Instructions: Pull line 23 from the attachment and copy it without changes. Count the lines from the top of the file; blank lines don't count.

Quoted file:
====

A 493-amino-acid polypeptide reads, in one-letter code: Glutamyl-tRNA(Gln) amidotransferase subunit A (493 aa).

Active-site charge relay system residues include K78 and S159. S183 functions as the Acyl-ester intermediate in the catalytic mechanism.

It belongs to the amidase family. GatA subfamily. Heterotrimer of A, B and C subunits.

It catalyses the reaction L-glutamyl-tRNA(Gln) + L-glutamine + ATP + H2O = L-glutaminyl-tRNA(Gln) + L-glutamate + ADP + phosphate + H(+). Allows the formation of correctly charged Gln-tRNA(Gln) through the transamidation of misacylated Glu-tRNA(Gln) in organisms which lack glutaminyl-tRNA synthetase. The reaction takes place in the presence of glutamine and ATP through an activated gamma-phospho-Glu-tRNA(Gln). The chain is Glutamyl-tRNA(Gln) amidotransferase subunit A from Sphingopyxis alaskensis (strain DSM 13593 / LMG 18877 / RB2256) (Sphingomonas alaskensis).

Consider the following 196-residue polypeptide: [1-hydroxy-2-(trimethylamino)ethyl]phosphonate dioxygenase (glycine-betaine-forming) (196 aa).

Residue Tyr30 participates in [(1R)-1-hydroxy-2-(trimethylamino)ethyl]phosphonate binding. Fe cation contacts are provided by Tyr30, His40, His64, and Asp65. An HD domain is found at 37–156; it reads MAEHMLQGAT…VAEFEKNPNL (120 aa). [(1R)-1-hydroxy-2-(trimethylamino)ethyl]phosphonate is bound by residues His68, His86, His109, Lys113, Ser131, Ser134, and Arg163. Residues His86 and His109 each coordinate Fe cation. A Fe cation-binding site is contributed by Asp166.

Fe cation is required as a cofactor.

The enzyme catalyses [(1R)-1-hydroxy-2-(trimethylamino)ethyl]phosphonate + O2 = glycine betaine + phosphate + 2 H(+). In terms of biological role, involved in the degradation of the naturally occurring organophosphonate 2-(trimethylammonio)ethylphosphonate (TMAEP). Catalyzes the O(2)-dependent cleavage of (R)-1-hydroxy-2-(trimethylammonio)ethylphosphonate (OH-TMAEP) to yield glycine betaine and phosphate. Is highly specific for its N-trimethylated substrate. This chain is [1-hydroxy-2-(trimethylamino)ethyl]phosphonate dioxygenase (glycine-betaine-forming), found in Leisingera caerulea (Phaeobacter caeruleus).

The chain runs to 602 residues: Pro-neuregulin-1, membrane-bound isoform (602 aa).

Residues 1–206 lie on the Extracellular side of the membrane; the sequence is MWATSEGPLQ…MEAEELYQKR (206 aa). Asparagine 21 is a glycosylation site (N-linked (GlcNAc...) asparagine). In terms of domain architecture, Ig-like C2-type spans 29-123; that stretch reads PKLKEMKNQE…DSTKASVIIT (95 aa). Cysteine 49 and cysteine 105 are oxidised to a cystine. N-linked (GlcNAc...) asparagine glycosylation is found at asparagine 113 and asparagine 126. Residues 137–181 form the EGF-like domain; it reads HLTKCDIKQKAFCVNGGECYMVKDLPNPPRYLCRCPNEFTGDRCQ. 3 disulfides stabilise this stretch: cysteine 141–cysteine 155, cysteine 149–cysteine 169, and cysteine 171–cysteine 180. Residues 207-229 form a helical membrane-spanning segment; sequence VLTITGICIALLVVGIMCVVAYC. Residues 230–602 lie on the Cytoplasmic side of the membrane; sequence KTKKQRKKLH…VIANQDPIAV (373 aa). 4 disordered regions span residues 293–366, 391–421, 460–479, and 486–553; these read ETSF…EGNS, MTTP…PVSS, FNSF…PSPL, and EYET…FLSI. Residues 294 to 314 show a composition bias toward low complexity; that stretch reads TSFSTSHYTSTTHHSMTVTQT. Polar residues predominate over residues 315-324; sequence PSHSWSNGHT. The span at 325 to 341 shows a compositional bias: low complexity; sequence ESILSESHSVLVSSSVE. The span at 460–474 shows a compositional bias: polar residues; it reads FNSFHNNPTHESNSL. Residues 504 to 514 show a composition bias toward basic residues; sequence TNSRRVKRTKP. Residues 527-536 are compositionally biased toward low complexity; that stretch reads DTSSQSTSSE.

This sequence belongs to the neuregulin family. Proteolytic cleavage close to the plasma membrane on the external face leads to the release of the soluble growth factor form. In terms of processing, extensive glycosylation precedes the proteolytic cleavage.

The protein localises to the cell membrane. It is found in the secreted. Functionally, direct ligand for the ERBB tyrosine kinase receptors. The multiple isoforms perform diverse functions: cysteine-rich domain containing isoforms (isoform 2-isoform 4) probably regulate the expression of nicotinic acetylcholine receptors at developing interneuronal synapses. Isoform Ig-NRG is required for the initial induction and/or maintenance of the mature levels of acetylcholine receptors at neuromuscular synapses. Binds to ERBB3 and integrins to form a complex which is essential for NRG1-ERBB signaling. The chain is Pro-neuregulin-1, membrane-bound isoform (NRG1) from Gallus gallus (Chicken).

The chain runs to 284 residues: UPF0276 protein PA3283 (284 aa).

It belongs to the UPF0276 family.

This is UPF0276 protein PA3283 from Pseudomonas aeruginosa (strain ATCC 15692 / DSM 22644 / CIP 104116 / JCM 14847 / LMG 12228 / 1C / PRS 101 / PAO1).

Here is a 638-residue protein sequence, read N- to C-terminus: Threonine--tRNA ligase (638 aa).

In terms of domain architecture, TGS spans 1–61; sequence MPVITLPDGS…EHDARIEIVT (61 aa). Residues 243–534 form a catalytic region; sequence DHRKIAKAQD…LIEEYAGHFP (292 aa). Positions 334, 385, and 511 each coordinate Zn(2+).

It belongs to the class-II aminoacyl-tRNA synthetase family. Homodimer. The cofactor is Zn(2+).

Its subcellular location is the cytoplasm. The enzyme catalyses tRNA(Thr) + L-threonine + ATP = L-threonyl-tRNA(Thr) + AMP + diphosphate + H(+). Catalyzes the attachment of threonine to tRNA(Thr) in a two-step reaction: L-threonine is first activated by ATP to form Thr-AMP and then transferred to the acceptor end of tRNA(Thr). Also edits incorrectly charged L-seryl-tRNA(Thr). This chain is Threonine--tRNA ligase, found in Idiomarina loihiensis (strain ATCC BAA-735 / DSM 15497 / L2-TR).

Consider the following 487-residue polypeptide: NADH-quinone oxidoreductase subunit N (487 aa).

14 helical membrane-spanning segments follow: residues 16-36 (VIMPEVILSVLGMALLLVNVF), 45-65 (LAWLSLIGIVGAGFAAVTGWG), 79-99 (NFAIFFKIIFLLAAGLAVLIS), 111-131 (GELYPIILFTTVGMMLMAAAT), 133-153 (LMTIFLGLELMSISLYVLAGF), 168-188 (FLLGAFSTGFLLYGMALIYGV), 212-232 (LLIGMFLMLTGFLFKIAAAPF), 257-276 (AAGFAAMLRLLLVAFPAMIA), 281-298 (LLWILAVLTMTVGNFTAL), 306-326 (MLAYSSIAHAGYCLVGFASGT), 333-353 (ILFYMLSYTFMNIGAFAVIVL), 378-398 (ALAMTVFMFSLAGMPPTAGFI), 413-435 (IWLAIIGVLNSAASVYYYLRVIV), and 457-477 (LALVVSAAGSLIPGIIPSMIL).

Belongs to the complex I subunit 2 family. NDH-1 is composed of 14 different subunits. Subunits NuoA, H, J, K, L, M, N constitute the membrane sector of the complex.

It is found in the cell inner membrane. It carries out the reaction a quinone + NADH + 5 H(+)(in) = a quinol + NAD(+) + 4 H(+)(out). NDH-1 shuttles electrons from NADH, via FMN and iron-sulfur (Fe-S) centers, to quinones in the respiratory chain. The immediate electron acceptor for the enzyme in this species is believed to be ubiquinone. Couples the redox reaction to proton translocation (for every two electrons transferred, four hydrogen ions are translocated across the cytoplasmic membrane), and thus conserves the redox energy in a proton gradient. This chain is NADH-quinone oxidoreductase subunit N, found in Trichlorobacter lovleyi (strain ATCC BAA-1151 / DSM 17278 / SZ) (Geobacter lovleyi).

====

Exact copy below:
It is found in the cell inner membrane. It carries out the reaction a quinone + NADH + 5 H(+)(in) = a quinol + NAD(+) + 4 H(+)(out). NDH-1 shuttles electrons from NADH, via FMN and iron-sulfur (Fe-S) centers, to quinones in the respiratory chain. The immediate electron acceptor for the enzyme in this species is believed to be ubiquinone. Couples the redox reaction to proton translocation (for every two electrons transferred, four hydrogen ions are translocated across the cytoplasmic membrane), and thus conserves the redox energy in a proton gradient. This chain is NADH-quinone oxidoreductase subunit N, found in Trichlorobacter lovleyi (strain ATCC BAA-1151 / DSM 17278 / SZ) (Geobacter lovleyi).